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JOURNAL ARTICLE

Within-herd heritability estimated with daughter-parent regression for yield and somatic cell score

C D Dechow, H D Norman
Journal of Dairy Science 2007, 90 (1): 482-92
17183117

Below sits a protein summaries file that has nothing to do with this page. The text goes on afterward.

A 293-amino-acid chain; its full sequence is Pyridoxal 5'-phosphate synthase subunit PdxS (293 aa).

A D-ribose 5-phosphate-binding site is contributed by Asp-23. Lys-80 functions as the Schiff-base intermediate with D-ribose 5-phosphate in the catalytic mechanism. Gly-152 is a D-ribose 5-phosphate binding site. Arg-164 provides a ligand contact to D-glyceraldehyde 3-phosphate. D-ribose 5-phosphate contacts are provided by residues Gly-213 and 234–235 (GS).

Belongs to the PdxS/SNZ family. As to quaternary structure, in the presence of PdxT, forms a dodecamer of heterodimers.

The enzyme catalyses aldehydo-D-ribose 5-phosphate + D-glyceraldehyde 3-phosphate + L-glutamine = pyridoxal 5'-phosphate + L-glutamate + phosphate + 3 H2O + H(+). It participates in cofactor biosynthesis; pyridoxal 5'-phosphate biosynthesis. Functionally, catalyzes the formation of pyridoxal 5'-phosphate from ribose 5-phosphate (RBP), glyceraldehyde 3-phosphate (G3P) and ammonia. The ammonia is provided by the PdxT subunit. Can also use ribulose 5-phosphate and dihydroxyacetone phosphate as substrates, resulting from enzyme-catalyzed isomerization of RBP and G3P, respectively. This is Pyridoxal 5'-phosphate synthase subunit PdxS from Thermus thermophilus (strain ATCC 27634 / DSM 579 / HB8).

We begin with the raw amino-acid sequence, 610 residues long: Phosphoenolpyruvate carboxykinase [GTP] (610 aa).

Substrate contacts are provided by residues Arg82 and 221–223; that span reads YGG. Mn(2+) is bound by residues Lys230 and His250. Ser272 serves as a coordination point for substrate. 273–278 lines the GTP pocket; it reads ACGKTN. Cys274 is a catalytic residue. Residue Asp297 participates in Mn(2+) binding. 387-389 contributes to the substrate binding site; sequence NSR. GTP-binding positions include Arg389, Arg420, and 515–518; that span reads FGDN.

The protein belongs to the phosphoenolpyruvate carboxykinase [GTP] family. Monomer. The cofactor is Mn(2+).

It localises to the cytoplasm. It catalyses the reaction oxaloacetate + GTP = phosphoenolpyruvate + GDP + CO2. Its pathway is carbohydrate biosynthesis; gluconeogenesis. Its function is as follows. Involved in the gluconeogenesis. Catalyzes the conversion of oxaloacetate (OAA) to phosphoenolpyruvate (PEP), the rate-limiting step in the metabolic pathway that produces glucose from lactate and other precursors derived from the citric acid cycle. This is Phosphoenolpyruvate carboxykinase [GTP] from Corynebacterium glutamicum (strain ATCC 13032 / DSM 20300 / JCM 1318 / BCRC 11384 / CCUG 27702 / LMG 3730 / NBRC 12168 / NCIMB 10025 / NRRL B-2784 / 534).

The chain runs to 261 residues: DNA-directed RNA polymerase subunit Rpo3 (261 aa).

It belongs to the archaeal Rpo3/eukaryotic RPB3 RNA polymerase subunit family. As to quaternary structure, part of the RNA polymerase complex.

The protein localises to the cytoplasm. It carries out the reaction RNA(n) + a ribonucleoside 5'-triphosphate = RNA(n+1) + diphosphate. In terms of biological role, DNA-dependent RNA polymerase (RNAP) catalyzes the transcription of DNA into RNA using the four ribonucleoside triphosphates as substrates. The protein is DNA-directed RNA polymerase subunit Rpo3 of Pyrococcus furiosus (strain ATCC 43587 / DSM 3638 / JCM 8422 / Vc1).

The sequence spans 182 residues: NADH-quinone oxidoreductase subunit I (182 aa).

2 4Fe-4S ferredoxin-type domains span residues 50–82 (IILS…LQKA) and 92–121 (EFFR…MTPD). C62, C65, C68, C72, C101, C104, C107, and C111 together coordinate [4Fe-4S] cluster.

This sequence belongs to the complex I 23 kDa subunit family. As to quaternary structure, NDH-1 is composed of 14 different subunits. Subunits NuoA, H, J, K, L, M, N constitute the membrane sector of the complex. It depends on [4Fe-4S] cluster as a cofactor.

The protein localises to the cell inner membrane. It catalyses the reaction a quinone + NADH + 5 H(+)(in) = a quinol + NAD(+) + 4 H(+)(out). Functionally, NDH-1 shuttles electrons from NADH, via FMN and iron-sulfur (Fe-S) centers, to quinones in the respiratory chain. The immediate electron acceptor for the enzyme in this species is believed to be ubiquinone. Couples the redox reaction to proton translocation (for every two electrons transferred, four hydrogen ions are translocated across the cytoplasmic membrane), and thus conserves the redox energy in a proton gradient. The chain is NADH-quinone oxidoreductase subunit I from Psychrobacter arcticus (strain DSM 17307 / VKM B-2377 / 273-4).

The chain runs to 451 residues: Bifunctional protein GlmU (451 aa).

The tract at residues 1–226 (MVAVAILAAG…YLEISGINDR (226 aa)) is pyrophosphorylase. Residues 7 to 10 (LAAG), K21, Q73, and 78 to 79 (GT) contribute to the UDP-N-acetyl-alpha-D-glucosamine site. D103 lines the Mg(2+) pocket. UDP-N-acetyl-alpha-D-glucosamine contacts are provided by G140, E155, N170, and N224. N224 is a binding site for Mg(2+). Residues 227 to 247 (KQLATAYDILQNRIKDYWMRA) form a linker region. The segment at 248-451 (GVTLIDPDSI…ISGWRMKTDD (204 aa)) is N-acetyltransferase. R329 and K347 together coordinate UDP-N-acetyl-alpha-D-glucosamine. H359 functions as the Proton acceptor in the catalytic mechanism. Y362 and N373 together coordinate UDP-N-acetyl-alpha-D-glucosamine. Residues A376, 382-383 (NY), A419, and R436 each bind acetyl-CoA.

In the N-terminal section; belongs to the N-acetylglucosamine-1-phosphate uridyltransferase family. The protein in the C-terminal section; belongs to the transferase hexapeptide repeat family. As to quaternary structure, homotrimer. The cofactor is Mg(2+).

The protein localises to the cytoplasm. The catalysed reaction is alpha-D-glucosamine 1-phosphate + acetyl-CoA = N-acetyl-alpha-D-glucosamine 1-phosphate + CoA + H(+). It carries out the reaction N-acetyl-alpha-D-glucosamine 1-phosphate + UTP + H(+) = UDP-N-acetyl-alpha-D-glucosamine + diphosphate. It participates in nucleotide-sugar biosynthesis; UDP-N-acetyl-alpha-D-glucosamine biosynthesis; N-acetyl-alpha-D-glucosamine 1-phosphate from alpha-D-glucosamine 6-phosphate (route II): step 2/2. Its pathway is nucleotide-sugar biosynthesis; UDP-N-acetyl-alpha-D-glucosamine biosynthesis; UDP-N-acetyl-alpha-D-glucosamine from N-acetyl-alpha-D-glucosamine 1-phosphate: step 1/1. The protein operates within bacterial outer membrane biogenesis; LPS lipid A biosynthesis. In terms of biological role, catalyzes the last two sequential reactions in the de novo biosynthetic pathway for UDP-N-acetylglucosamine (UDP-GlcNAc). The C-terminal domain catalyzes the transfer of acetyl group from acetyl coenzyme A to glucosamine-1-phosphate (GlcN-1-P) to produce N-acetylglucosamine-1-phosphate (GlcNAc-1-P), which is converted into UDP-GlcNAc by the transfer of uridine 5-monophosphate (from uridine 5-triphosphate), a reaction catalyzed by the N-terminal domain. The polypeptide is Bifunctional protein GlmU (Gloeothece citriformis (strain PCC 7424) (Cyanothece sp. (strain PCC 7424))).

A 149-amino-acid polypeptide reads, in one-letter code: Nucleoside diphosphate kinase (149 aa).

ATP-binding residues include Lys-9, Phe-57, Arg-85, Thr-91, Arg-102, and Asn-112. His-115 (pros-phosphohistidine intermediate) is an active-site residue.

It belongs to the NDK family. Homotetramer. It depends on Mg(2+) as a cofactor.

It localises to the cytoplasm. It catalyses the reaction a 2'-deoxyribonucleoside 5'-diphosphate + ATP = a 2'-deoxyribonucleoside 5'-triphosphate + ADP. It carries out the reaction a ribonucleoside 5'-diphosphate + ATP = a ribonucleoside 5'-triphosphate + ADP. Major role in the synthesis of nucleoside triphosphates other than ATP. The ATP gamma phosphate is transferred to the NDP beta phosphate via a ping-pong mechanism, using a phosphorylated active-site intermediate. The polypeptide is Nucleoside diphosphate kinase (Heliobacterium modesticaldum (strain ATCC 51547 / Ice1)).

Estimates of heritability within herd (h(WH)(2) ) that were generated with daughter-dam regression, daughter-sire regression, and REML were compared, and effects of adjusting lactation records for within-herd heritability on genetic evaluations were evaluated. Holstein records for milk, fat, and protein yields and somatic cell score (SCS) from the USDA national database represented herds in the US Northeast, Southeast, Midwest, and West. Four data subsets (457 to 499 herds) were randomly selected, and a large-herd subset included the 15 largest herds from the West and 10 largest herds from other regions. Subset heritabilities for yield and SCS were estimated assuming a regression model that included fixed covariates for effects of dam yield or SCS, sire predicted transmitting ability (PTA) for yield or SCS, herd-year-season of calving, and age within parity. Dam records and sire PTA were nested within herd as random covariates to generate within-herd heritability estimates that were regressed toward mean h(WH)(2) for the random subset. Heritabilities were estimated with REML using sire models (REML(SIRE)), sire-maternal grandsire models (REML(MGS)), and animal models (REML(ANIM)) for each herd individually in the large-herd subset. Phenotypic variance for each herd was estimated from herd residual variance after adjusting for effects of year-season and age within parity. Deviations from herd-year-season mean were standardized to constant genetic variance across herds, and records were weighted according to estimated error variance to accommodate h(WH)(2) when estimating breeding values. Mean h(WH)(2) tended to be higher with daughter-dam regression (0.35 for milk yield) than with daughter-sire regression (0.24 for milk yield). Heritability estimates varied widely across herds (0.04 to 0.67 for milk yield estimated with daughter-dam regression), and h(WH)(2) deviated from subset means more for large herds than for small herds. Correlation with REML(ANIM) h(WH)(2) was 0.68 for daughter-dam and was 0.45 for daughter-sire h(WH)(2) for milk yield. The correlation between daughter-sire h(WH)(2) and REML(MGS) was greater than the correlation between daughter-dam h(WH)(2) and REML(MGS). Data adjustments had a minimal impact on breeding value bias. Within-herd heritability can be estimated rapidly using regression techniques with moderate accuracy, but adjusting lactation records for h(WH)(2) resulted in only a small improvement in the accuracy of genetic evaluations.

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